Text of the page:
Ball of Foot Pain

Ball of foot pain, also known as metatarsalgia, is a common symptom experienced by individuals of all ages and activity levels. And just like heel pain, metatarsalgia can be caused by a wide variety of different conditions and injuries, and spring from a wide variety of different causes.

But don’t let that discourage you! While the best treatment approach to ball of foot pain will depend on the specific circumstances surrounding your condition, the team at Rainier Foot & Ankle Associates can provide a quick, accurate diagnosis and efficient treatment remedies. Thankfully, surgery is usually not necessary.

Why Do I Have Ball of Foot Pain?

Some conditions and circumstances that tend to be closely linked with metatarsalgia include, but are certainly not limited to:

  • Morton’s neuroma. This is a mass of thickened tissue located near a nerve, typically the one between your third and fourth (sometimes second and third) toes. Putting pressure on the neuroma causes it to press painfully on the nerve. It may feel like you’re standing on a pebble or a fold in your sock.
  • Stress fractures. The metatarsal bones, which are located in the balls of the feet, can develop hairline cracks called stress fractures if placed under repetitive stresses. 
  • Capsulitis. This is damage to the ligament “capsule” that surrounds the joint between a metatarsal bone and a toe bone. Usually this affects the second toe. If not treated, capsulitis can cause the entire toe to become misaligned.
  • Sesamoiditis. Near the base of each great toe, two tiny bones called sesamoids act as “pulleys” that help you push off when you walk or run. If the sesamoids are inflamed or injured, you may experience ball of foot pain, as well as difficulty bending or straightening your toe.

Other potential diagnoses include bruises, sprains, arthritis, pinched nerves, plantar plate tears, and more.

Underlying and Contributing Factors

Of course, diagnosing the specific condition is only one part of the puzzle. In order to help you recover, we also need to understand the underlying factors that contributed to it, such as:

  • Wearing shoes that are too tight, too short, or don’t provide sufficient arch support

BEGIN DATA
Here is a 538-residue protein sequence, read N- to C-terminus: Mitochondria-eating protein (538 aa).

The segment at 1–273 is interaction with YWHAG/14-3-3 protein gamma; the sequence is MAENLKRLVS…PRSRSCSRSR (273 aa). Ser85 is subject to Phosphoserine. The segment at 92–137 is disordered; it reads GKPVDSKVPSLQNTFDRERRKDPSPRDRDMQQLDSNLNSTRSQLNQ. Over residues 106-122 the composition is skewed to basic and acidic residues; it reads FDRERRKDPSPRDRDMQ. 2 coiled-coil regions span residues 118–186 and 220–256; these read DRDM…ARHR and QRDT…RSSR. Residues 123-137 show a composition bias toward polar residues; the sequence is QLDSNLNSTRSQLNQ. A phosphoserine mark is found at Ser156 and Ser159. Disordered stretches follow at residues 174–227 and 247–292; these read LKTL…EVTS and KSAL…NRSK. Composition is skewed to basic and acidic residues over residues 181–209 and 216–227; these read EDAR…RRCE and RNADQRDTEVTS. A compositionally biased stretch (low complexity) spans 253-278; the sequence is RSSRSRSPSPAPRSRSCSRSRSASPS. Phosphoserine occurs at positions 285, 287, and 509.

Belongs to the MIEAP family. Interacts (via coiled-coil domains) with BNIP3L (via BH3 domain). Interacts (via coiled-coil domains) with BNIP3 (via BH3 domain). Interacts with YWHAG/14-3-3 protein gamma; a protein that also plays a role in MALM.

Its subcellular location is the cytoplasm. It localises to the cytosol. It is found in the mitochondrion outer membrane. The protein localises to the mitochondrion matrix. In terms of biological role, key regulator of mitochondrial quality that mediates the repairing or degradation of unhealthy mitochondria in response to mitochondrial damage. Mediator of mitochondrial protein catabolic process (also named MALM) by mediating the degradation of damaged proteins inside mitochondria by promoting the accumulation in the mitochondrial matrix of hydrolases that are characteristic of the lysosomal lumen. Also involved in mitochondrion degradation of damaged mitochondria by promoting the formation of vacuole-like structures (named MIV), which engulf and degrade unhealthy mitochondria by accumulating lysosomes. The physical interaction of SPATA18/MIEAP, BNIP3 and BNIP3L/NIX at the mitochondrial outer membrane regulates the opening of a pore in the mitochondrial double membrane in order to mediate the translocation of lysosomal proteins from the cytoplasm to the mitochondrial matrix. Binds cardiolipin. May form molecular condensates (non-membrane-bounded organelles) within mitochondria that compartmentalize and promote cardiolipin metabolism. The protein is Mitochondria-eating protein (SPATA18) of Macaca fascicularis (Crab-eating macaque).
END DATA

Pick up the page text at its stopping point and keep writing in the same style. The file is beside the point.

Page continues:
• Occupations that keep you on your feet all day
  • Hobbies that put a lot of stress on your feet
  • Foot shapes that naturally put extra pressure on the ball of the foot, such as high arches
  • Obesity

Treating Ball of Foot Pain

Treating Ball of Foot Pain

Once we know the cause and the condition, we can get to work putting together a personalized treatment plan designed to meet your specific needs.

Fortunately, most conditions that cause metatarsalgia can typically be treated conservatively, through a combination of rest and addressing the root causes—wearing better shoes, modifying your workstation, changing your workout routine, etc.

We can further provide a variety of additional treatments when necessary, ranging from metatarsal pads to reduce pressure on the balls of the feet, to custom orthotics to accommodate any structural foot flaws, to MLS laser therapy to provide accelerated pain relief and reduction of inflammation.

Surgery might be recommended for a few severe cases, such as a Morton’s neuroma that isn’t responding to conservative measures or a toe that’s drifted out of place due to capsulitis. But as we mentioned above, surgery is usually not required—especially if you seek our help early after developing symptoms.

Don’t let chronic ball of foot pain stop you from doing the things you love! Conservative treatments are typically highly effective, but you need to take the first step by getting the correct diagnosis and a personalized treatment plan. You can reach us at (360) 761-1285, or by completing our online contact form.

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